I am a writer, a writer of fictions... and I've written pages upon pages trying to rid you from my bones
    (lyric from The Engine Driver by The Decemberists)
  13. Morgan O'Friel (Member)

    Posted 10 years ago

    Can you elaborate more on the impraticalities? Is it simply a matter of time spent, years vs. a few days, or are there other things involved?

    I think Chris reiterated my point wonderfully. In terms of mere financial backing, it's rediculous to expect a web writer to have the same amount of resources as a multi-national, big name publishing company. Most individuals don't even come close to earning in a year what Tor does in a month. As such, we simply don't have the staffing that dead tree authors do. This includes, but is not limited to: editors (freelance novel editors run into the thousands, for instance), promotion staff (think of the people who do the ads, talk to bookstores to get the book on shelves, book tours, etc) and illustrate our works (which can range in the hundreds for book covers, more for a fully illustrated piece).

    I'll try to elaborate a bit more below, in terms of the other issues.

    Don't other writers also have that same amount of "output, dedication, and inability to succumb to writers block" ?

    Not in the same sense, no. Are dead-tree authors dedicated? Sure, but in a different sense. Their process requires a different sort of dedication than that of a web writer who has to make sure to their daily output is postable. Dead tree authors can have an off-day or two without it setting back the whole process in the same way that it would with web writing (hiatus/missed post versus just working extra-hard the next day).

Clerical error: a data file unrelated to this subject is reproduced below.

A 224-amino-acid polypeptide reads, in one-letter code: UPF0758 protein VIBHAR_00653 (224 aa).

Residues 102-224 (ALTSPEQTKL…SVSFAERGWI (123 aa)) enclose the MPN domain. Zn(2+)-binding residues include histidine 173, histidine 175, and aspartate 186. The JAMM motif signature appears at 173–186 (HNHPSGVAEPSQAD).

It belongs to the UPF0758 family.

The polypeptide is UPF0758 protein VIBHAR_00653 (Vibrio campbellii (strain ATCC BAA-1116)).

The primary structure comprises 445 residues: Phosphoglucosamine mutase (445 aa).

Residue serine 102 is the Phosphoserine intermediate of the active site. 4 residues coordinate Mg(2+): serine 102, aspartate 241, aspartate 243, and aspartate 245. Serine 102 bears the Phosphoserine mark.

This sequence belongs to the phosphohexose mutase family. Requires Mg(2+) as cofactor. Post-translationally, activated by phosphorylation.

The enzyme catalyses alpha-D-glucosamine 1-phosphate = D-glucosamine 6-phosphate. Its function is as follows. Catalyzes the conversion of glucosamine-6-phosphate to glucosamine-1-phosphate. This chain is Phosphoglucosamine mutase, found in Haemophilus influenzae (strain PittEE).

Also, with dead tree authors, it's more like dedication to their job -- they're getting paid for their efforts. Web writers can expect no income from their pursuit, so they have to be extrememly dedicated to take the time away from other activities (including possible jobs) to work on their stories. On the other hand, web writers don't have to worry about upsetting the people signing their paycheck (unless, like Alexandra Erin, they do this as a full-time job). So it's a trade-up.

    The processes are just too different to properly compare, IMHO.

    As for the output-time ratio:

    Sure, it's been said that Stephan King writes around 1,300 words per day. But he doesn't have to promptly post those. He has a long and elaborate process to catch mistakes, to relax and re-edit, etc. Many dead-tree authors write and rewrite for months. Then they have a content editor to look over the general work for consistency, and then a copy editor to examine it further for typing and SPaG errors. During this process the manuscript is then sent back to the author for revisions at least twice before moving it on, generally giving the author at least a week to make the revisions and send it back each time. Around this time the cover art is done, a preview copy is examined, and any other errors are pointed out -- another process that takes at least a week (during which, writer's block could feasibly claim the author for several days without it neccesarily spelling doom). Finally, the finished copy is taken by the publishing company and held over for awhile until it's release date (which can be anywhere from a few days to a few months to a few years).

    Now, compare this to a web writer, who has to write 1,300 words each day. They then get a few hours to examine them, edit them, illustrate (if neccesary) and then re-post. It's much more stream-lined; it expects the author to also be an editor, illustrator, publicist, etc. There's very little room to maneuver when they have to find a way to use almost every day's output. It's also not fair to expect the author as an individual to be as good as a highly specialized, well-paid, team that has weeks to months to examine a single piece.

    Morgan's Fiction Website - LGBT urban fantasy web serials, shorts, and more.
  14. acetachyon (Member)

    Posted 10 years ago

    @morgan:
    So a web writer is closer to a newspaper reporter/columnist with respect to workload (i.e., daily deadline with limited time for research, writing, and editing.)

    KAT AND MOUSE, GUNS FOR HIRE When the going gets tough, the tough shoot back

Reply »

You must log in to post.